QUAERITUR: Gift for a priest: reversible stole

From a reader:

My friend’s ordination is coming up in a number of months, and I’d like to get him something meaningful and useful. I’m a little short on money, so I have to start planning and saving now.

He’s traditionally-minded (fully fluent in Latin too) and believes in the Sacrament of Confession. He speaks of spending a lot of time hearing confessions once he’s ordained, so I figured a beautiful confessional stole would be a good idea. (Personally, I think those long, wide modern purple stoles to be pretty hideous and they remind me of feel-good reconciliation rooms with stuffed lambs, etc which really isn’t my friend’s style.)

I found some really nice hand-made silk and gold embroidered reversible stoles (purple and white) made by some sisters some place that are within my price range, but I’m just wondering how practical the white side is. I know my confessor’s stole is reversible, but I only see him wearing the purple side. What’s the white side used for?

I am glad that this one you are talking about intends to hear confessions.

The reversible stole you are talking about is really not so much for the confessional as it is for rites which require a change of stole.  The perfect example of this is the older form of baptism, using the older Rituale Romanum.

In the traditional form of baptism of children, for example, after the priest anoints with the Oil of Catechumens and as the rite moves from outside the baptistry to the inside, he changes his stole from purple to white.

If this priest is traditionally-minded, I think that would be a nice gift.

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  1. Random Friar says:

    There is still an OF reason to use these two colors as well: the purple is handy for spontaneous or “drop-in” confessions, and the white serves well for blessings, especially when one is hurried. (General Instruction for Book of Blessings, 37: “Vestments are to be either white or of a color corresponding to the liturgical season or feast.”). Thus, I keep one handy.

  2. Legisperitus says:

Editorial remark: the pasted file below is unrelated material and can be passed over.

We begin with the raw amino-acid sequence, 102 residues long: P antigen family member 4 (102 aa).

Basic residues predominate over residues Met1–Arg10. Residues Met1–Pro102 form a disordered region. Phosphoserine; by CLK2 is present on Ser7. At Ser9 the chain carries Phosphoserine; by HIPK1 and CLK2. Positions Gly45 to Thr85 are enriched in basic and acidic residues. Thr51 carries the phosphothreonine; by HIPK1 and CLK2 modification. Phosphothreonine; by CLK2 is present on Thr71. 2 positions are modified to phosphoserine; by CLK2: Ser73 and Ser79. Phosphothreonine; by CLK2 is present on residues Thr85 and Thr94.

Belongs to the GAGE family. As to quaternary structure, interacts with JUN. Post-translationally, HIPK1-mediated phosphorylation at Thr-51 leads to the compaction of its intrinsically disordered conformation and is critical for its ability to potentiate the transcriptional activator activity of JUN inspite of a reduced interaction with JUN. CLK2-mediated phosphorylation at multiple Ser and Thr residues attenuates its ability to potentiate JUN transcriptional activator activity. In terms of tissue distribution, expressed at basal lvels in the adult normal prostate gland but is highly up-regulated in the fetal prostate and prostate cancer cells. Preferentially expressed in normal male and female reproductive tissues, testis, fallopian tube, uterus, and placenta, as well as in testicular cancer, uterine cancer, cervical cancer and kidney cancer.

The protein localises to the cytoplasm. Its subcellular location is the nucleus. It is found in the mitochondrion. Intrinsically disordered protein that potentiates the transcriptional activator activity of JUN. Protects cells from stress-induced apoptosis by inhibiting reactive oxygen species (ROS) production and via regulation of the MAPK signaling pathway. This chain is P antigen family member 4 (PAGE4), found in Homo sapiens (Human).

I love that change from purple to white! Two children baptized in the EF, with copes yet! :D

  3. irishgirl says:

    That’s very interesting! I never heard it described that way!
    ‘Feel-good reconciliation rooms with stuffed lambs’-hmmmm.
    I’ve been in my share of ‘rec rooms’ (as I humorously like to call them), but I’ve never seen a stuffed lamb in any of them!

  4. Fr. Thomas says:

    I am an Ordinary Form priest and I use a purple/white reversible stole. I generally use the purple for hearing confessions and the white side for Baptisms and when I have been asked to preach but did not Concelebrate.

  5. APX says:

    ‘Feel-good reconciliation rooms with stuffed lambs’-hmmmm.
    The only “stuffed lambs” I like are when it’s one of it’s legs that’s been rotating on the BBQ Does wonder to make one feel good.

    I’ve been in my share of ‘rec rooms’ (as I humorously like to call them), but I’ve never seen a stuffed lamb in any of them!
    I’ve been to a parish here where there’s a stuffed lamb kept up in the sanctuary, but never in a reconciliation room.

    I would imagine that the white side could also be used for other NO occasions where white is traditionally worn outside of the Mass (ie: Marriage ceremonies, internment-particularly of infants, etc.)

  6. Joe in Canada says:

    As a Priest I would find this eminently practical. It is the sort of thing a priest can take with him without involving suitcases or special carrying bags.

  7. James Joseph says:

    Mmmmm…. stuffed lamb in the confessional.

    Sounds delicious but shouldn’t confess with your mouth full.

  8. Centristian says:

    Not that it couldn’t be useful under any circumstances, but I’m not sure most parish priests would prefer it. The purple confessional stole is what it is and would have no need for a white side, and in cases wherein a white stole would be employed (Baptism, weddings outside of Mass, &c), something more elaborate than the reverse side of a purple stole would be preferred.

    Great for missionary priests, though, who travel alot and who haven’t got a fat parish and sacristy filled with all the different overlay stoles one could ever want. A marriage in village X; confessions in village Y.

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